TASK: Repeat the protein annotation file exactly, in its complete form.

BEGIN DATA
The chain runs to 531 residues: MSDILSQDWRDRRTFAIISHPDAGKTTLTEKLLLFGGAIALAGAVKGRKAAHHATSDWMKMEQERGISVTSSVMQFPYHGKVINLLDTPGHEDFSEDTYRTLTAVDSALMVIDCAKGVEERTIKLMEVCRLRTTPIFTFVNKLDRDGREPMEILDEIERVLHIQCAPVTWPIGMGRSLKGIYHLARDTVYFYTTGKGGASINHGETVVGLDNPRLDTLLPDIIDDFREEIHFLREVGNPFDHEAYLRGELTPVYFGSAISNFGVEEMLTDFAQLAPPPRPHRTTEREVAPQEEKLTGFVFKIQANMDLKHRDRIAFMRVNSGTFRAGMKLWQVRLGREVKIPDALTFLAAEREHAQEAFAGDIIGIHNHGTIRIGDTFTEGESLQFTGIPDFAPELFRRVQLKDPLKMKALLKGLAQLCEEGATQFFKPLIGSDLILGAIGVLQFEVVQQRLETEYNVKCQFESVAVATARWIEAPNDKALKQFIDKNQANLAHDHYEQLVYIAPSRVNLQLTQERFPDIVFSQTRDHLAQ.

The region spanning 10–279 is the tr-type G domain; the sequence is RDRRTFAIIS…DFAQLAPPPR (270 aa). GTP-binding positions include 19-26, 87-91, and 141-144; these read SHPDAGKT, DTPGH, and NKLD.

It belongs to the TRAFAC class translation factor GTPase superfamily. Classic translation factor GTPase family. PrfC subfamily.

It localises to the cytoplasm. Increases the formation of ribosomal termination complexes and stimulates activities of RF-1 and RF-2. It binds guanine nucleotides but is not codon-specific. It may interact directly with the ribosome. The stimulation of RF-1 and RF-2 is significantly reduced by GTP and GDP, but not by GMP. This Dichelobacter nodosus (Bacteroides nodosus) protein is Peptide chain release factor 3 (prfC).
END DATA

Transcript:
The chain runs to 531 residues: MSDILSQDWRDRRTFAIISHPDAGKTTLTEKLLLFGGAIALAGAVKGRKAAHHATSDWMKMEQERGISVTSSVMQFPYHGKVINLLDTPGHEDFSEDTYRTLTAVDSALMVIDCAKGVEERTIKLMEVCRLRTTPIFTFVNKLDRDGREPMEILDEIERVLHIQCAPVTWPIGMGRSLKGIYHLARDTVYFYTTGKGGASINHGETVVGLDNPRLDTLLPDIIDDFREEIHFLREVGNPFDHEAYLRGELTPVYFGSAISNFGVEEMLTDFAQLAPPPRPHRTTEREVAPQEEKLTGFVFKIQANMDLKHRDRIAFMRVNSGTFRAGMKLWQVRLGREVKIPDALTFLAAEREHAQEAFAGDIIGIHNHGTIRIGDTFTEGESLQFTGIPDFAPELFRRVQLKDPLKMKALLKGLAQLCEEGATQFFKPLIGSDLILGAIGVLQFEVVQQRLETEYNVKCQFESVAVATARWIEAPNDKALKQFIDKNQANLAHDHYEQLVYIAPSRVNLQLTQERFPDIVFSQTRDHLAQ.

The region spanning 10–279 is the tr-type G domain; the sequence is RDRRTFAIIS…DFAQLAPPPR (270 aa). GTP-binding positions include 19-26, 87-91, and 141-144; these read SHPDAGKT, DTPGH, and NKLD.

It belongs to the TRAFAC class translation factor GTPase superfamily. Classic translation factor GTPase family. PrfC subfamily.

It localises to the cytoplasm. Increases the formation of ribosomal termination complexes and stimulates activities of RF-1 and RF-2. It binds guanine nucleotides but is not codon-specific. It may interact directly with the ribosome. The stimulation of RF-1 and RF-2 is significantly reduced by GTP and GDP, but not by GMP. This Dichelobacter nodosus (Bacteroides nodosus) protein is Peptide chain release factor 3 (prfC).